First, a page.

A Sugar Maple. On display Sept. 17th – 25th during ArtSlope in Brooklyn

I’m so pleased to be exhibiting this painting for the first time, during the very first ArtSlope.nyc. For details on the location and opening times, click here.

It is my largest oil painting to date, the largest canvas I can drag down six flights of stairs and transport on the subway. The painting, to me, is about growth and death at the same time.

I’ve had Mag, my recently departed 92-year-old friend in mind while painting this sugar maple. I started it during the stretch when she was clearly dying, yet it seemed to never come. It was stressful—I needed to jolt myself out of it and assert my own agency precisely because I felt so helpless. A 6 foot square painting was the perfect challenge.

The challenge didn’t quite originate from me. Janet Fanning, a painter in my neighborhood, had passed away. Her family kindly asked if I was interested in some of her old stretcher bars. I said yes. Many of the bars were 4 to 6 feet in length, fashioned out of sturdy 30 year-old-wood. Janet had stopped painting on rectilinear frames over 30 years ago. I’m no expert, but it was clear to me that the quality was something from a bygone era. I’m grateful to Janet and her family for the challenge and opportunity to reawaken these canvas stretchers.

(You can’t get stretcher bars that feel like this anymore. The necessary increase in speed of wood production during the past 30 years has negatively impacted the quality of mass produced canvas stretcher bars. Hyper capitalism relentlessly seems to transform objects into cheap replicas of themselves.)

The subject matter of the painting is a sugar maple in Prospect Park. It is illuminated from behind, colored red during the height of autumn.

Mag gave me a book called “Freddy the Leaf” after my mother died. It is about a leaf, transitions through life, and death. I thought about that while painting this tree.

I also thought about the connection between the growth of a human and the growth of a tree…as well the way I orient myself to both. I can only attempt to grasp what that a 92 year old  perspective feels like—it is about as inaccessible to me as the perspective of a tree.  I’m left wondering what lessons there are in my relationship with Mag that can inform how I relate to a tree.  A human and a tree cannot change their roots. They are formed by the conditions they are born into.

Mag was a Catholic Nun. I cannot help but also think of the burning bush from the bible.

I’d be lying if I said I had any of this in mind at the outset. But that is key I think. I thought of this while painting. It is generated through the process itself. The painting continues to generate its meaning now that it is out in the world.

I hope you get the chance to see it. Let me know what you think.

This painting is a tree at human scale. You are forced to confront it directly: growing, dying, and beautiful.

sugar-maple-tree

Bernie Sanders Artwork

Bernie Sanders Artwork by Noel Hefele
Some examples of the fine art Gicleé prints I made.

I drew Bernie Sanders this primary season in colored pencil. I thought he was the best choice for president. I’m selling fine art gicleé prints of the drawing for $20 (shipping included). The prints are signed and numbered.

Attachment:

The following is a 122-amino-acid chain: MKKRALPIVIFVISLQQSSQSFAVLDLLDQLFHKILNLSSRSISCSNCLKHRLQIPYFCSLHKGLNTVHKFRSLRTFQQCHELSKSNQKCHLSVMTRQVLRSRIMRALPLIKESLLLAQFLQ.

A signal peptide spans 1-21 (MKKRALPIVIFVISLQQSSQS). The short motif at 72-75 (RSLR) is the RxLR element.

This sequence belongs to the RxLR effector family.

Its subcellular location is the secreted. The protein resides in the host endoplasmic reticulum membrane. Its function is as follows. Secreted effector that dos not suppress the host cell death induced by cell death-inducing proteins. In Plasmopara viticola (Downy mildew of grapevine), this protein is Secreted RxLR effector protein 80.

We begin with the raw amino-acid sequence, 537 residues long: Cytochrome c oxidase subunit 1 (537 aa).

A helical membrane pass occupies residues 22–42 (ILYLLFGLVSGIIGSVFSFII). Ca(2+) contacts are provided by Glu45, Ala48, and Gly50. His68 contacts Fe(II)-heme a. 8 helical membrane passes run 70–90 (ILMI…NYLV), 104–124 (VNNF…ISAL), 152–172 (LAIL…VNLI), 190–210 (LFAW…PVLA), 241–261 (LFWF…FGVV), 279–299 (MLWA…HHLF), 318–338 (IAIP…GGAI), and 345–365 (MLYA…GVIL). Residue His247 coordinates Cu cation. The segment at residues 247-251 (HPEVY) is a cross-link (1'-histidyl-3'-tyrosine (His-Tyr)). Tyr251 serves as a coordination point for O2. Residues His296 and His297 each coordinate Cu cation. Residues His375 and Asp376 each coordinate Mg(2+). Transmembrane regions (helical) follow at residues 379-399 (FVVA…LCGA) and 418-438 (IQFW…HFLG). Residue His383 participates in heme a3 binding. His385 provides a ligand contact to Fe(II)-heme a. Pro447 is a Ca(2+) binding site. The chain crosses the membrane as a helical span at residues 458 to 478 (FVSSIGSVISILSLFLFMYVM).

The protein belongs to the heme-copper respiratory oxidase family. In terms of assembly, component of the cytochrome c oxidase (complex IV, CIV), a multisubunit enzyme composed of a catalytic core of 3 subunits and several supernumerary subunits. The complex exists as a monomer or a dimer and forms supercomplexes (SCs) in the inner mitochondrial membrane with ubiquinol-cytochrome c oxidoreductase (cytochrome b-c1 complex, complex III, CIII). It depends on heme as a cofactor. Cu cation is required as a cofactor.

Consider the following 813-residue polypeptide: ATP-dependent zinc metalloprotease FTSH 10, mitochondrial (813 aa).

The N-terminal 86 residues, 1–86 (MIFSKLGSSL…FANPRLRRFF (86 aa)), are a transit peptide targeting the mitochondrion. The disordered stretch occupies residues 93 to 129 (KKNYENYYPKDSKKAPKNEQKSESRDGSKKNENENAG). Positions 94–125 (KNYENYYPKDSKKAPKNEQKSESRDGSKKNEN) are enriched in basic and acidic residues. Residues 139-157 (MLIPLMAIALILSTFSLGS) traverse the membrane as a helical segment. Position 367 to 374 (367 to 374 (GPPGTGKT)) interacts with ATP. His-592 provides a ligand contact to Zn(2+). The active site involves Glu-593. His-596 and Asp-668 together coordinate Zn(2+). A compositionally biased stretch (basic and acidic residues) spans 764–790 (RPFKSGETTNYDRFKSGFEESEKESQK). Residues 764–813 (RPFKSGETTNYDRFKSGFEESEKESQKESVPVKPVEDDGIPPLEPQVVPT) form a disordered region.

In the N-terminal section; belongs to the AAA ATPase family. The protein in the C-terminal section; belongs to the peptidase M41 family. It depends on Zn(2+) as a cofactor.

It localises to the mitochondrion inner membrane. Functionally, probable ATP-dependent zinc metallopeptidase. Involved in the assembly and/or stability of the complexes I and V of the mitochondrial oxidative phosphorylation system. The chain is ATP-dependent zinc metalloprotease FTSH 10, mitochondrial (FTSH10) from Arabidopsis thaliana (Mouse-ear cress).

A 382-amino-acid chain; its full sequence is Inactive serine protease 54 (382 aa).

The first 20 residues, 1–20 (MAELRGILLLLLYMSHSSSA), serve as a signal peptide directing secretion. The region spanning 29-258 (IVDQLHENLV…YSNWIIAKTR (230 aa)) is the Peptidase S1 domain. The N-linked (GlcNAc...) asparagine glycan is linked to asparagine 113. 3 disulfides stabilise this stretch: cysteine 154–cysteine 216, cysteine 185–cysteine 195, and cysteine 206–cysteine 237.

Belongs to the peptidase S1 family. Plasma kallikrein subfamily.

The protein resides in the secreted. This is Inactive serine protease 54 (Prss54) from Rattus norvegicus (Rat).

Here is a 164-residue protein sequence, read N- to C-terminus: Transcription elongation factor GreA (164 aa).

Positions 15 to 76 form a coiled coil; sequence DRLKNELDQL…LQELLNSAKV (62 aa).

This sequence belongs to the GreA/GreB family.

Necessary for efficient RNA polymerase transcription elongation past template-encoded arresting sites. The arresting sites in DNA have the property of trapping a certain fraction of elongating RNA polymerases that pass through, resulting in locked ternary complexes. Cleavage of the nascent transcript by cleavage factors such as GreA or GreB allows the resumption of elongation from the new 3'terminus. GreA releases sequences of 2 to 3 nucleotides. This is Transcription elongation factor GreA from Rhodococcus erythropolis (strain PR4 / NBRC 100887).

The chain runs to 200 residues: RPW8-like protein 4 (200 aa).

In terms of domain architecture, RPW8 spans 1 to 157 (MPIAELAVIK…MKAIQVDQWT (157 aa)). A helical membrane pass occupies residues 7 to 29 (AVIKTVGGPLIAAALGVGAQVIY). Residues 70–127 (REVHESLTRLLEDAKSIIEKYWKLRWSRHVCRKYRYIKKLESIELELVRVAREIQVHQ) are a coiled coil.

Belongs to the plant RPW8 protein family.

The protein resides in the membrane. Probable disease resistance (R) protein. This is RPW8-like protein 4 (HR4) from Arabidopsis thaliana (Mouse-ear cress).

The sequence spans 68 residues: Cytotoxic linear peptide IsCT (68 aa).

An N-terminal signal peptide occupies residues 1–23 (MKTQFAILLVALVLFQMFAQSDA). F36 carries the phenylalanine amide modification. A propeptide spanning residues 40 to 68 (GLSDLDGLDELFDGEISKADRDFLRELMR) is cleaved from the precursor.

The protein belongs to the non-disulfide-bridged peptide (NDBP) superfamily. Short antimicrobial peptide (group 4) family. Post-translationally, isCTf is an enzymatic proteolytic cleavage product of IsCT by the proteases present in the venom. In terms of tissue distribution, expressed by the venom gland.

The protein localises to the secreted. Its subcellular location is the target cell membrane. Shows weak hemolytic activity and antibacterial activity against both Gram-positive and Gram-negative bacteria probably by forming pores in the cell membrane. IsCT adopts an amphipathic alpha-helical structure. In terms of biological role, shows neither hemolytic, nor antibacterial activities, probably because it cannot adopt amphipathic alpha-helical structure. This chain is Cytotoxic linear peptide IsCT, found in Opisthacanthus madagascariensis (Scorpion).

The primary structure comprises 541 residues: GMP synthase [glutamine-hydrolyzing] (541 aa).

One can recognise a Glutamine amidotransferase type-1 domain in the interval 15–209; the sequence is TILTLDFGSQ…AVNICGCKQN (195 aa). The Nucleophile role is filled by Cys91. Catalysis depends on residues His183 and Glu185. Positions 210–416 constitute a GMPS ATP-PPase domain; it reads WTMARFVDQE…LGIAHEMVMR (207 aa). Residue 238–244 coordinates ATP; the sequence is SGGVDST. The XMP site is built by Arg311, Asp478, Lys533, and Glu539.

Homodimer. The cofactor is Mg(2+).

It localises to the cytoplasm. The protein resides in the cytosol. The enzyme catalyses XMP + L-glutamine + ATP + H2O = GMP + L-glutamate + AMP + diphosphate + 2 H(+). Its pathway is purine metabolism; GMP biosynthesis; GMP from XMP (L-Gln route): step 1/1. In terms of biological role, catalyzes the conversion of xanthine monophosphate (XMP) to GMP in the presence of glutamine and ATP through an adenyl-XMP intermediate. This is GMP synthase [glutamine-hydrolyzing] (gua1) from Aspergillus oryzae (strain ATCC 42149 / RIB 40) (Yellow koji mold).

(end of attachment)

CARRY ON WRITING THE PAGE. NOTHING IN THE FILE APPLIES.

The prints are on arches fine-art watercolor paper – 240gm, archival quality. The ink is Epson Ultrachrome, also archival quality.

Purchase Bernie Sanders Artwork here!

Let’s continue the political revolution!

Interview: Part of the Repre Art Group

A while back, Repre, the international painters group I am a part of, sent out this interview. I thought I would post it here.

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American artist Noel Hefele currently lives and works in Prospect Lefferts Gardens in Brooklyn, New York. Noel graduated from Dartington College of Arts in 2010 with an MA in Arts and Ecology. After 1.5 years in the lovely open countryside of Totnes, Devon, he now researches and paints the crowded and bustling landscape of Prospect Park and his surrounding neighborhood.


RoofTop/ Still, We Live Among the Trees

How did you become involved in art? As a child, I was involved in various artistic activities; I would copy fellow classmate’s sketches, trying to re-create these worlds and inhabit them myself. I watched The Joy of Painting television program in amazement, as serene imagined landscapes were painted in real time. My mother led workshops entitled ‘Learning to Look’, that were lessons on how to view and discuss famous paintings. I collected comic books, copying panels I thought were interesting as I traversed the mythic well-developed super hero universes. I also started sketching my own attempts at superheroes in my notebooks in school. I was becoming aware of how easily I could be transported into these worlds and for a while they provided a much needed escape.

By the time I was exposed to oil paints, I was primed. Using color to create these worlds through clever jokes and happy accidents was like speaking without marbles in my mouth. I found a facility in oils that has only proved to be impossibly complicated and profoundly nourishing.
What are your top inspirations?I love the slippery qualities of colour and the emotional qualities of paint strokes. I am inspired while reading about landscape and how much can be learned by studying the ‘where‘ and ‘how’ we live. I am very interested in the ‘ecology of a place’—the relationships and paths of action that constitute a particular environment.